hoist

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hoist:

see winchwinch,
mechanical device for hauling or lifting consisting essentially of a movable drum around which a cable is wound so that rotation of the drum produces a drawing force at the end of the cable.
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Hoist

A projecting beam with block and tackle, used for lifting goods; often seen above openings in the upper stories of medieval houses. Also, a platform for lifting people and/or materials. The platform is lifted by cables and contained within an open frame that is supported by the building.

Hoist

 

a cyclical or continuous-operation machine for lifting freight and passengers in special carrying devices that move along rigid vertical (sometimes inclined) guides or rails. A distinction is made among cable, chain, rack, screw, and plunger hoists, depending on the way in which the driving force is transmitted to the carriers.

A predominant position is occupied by cable hoists, in which the carrier is lifted on steel cables that pass around cable sheaves or are wound around the drums of hoisting winches. In hoists with cable sheaves, which transmit the tractive force by friction, the carrier (a cab, cage, skip, platform, trolley, or car) is balanced by another similar carrier or by a counterweight that also moves along guides. In drum hoists a counterweight reduces the load on the drive. When additional load-lifting equipment is used for balancing, the efficiency of the hoist is increased. Hoists usually have an electric drive, and sometimes a hydraulic drive.

The diversity of designs and types of hoisting machinery results from the broad sphere of application of such devices. Elevators, escalators, and occasionally paternosters have become commonplace in residential, public, administrative, and industrial buildings. Funiculars, or passenger cable hoists that operate cyclically, are used to lift passengers in cars along an inclined railway on mountains, steep banks, and other natural eminences.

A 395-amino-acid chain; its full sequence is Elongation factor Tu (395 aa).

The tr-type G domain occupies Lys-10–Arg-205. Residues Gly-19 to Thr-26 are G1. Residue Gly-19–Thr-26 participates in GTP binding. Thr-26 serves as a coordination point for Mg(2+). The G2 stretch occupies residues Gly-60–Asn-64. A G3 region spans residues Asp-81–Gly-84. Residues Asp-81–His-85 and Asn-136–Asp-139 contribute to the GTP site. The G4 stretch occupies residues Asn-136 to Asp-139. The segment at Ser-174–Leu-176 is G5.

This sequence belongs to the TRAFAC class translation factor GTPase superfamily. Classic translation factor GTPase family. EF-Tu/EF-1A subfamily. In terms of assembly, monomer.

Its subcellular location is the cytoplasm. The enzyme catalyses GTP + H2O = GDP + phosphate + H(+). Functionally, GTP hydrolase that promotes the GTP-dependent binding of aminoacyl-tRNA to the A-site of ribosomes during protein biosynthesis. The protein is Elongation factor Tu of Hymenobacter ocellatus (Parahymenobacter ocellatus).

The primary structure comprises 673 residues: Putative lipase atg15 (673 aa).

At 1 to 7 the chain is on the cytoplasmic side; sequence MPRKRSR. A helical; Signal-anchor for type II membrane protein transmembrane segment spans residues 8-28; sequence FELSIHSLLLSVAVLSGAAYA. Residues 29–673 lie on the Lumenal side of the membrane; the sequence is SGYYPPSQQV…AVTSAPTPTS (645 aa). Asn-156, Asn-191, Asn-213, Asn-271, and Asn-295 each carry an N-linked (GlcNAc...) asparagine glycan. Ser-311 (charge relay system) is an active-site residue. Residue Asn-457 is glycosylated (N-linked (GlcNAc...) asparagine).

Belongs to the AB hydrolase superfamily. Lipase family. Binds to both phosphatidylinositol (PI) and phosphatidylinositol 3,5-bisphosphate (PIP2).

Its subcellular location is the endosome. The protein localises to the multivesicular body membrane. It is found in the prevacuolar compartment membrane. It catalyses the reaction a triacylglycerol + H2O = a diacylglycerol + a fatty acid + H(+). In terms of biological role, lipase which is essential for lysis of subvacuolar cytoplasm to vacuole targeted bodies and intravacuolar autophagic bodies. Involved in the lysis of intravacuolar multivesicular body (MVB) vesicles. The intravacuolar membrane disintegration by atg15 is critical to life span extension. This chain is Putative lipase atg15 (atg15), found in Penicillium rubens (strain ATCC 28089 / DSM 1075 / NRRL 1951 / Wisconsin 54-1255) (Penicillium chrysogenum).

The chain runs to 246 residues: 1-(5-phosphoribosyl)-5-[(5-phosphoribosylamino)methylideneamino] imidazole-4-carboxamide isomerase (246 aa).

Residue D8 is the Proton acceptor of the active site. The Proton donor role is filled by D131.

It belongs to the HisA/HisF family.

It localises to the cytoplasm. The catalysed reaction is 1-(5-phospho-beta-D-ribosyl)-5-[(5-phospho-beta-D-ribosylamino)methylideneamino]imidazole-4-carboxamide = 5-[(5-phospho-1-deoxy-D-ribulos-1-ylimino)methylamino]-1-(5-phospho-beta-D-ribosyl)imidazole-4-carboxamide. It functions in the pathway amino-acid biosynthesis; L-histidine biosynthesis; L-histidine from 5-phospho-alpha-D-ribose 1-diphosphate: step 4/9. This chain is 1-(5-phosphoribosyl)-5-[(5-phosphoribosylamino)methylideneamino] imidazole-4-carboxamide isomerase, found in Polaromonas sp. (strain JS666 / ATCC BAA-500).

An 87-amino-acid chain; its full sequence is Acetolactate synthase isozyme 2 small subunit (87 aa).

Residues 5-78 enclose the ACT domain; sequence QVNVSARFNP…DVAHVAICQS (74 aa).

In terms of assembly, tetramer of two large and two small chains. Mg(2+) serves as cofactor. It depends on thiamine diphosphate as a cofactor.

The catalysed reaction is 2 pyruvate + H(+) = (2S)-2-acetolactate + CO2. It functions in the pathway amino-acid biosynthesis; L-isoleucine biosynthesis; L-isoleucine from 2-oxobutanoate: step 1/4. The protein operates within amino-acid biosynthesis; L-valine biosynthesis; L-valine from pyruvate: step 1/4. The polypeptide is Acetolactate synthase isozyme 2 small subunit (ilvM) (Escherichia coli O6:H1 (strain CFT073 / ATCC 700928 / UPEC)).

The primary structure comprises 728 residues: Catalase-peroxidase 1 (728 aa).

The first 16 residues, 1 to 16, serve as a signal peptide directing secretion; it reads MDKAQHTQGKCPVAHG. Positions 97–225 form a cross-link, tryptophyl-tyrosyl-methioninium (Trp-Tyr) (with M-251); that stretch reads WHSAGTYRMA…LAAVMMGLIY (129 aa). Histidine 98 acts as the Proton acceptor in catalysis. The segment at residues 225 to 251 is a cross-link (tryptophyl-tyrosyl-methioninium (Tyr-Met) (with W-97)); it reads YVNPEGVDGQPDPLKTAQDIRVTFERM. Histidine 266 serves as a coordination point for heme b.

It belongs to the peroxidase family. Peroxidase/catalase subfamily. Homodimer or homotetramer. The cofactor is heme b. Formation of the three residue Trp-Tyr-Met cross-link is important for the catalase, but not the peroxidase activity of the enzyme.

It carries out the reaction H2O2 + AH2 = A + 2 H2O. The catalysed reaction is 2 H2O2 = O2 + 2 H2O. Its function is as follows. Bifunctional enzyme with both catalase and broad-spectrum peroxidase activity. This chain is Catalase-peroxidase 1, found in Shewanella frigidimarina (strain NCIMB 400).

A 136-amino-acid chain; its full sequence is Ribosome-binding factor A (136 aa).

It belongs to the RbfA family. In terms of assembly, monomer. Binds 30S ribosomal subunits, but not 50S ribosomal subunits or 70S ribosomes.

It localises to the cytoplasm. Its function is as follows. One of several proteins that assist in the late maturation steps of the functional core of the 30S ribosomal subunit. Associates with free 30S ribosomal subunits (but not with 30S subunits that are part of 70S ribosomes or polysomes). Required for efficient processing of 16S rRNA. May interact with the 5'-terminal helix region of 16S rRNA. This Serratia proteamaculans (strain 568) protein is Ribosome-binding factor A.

Skip hoists are used to raise useful minerals and barren rock to the surface in mines, pits, and quarries, and also to charge blast furnaces. In underground mining, cage hoists are installed to raise and lower personnel, equipment, and materials. Buildings are erected with the aid of pillar, cable, and shaft construction hoists; the pressure (delivery) pipes for high-mountain hydroelectric power plants are assembled by special trolley hoists. Various types of hoists are used in maintenance plants (for example, automobile lifts) and for the servicing and minor repair of buildings, gas holders, and other high structures (for example, cherry pickers). (The Russian term, pod”emnik, is also applied to the equipment for lifting ships traveling through canals having different water levels.)

REFERENCES

Kifer, L. G., and I. I. Abramovich. Gruzopod”emnye mashiny, vol. 2. Moscow, 1949.
Pod”emniki. Moscow, 1957.
Fedorova, Z. M., and I. F. Lukin. Pod”emniki: Konstruirovanie i raschet elementovpod”emnika. Kharkov, 1971.

N. A. LOBOV

hoist

[hȯist]
(mechanical engineering)
To move or lift something by a rope-and-pulley device.
A power unit for a hoisting machine, designed to lift from a position directly above the load and therefore mounted to facilitate mobile service. Also known as winding engine.

hoist

1. In building, a machine for lifting workers and materials to upper stories during erection of the structure.
2. A machine that provides power drive to a cable drum used to pull or lift a load.

hoist

hoist
In helicopters, the mechanism by which external loads (personnel or equipment) may be raised or lowered vertically. The term also is used as a verb, meaning “to pull up loads and personnel with the hoist/winch.”

hoist

1. any apparatus or device for hoisting
2. Nautical
a. the amidships height of a sail bent to the yard with which it is hoisted
b. the difference between the set and lowered positions of this yard
3. Nautical the length of the luff of a fore-and-aft sail
4. Nautical a group of signal flags
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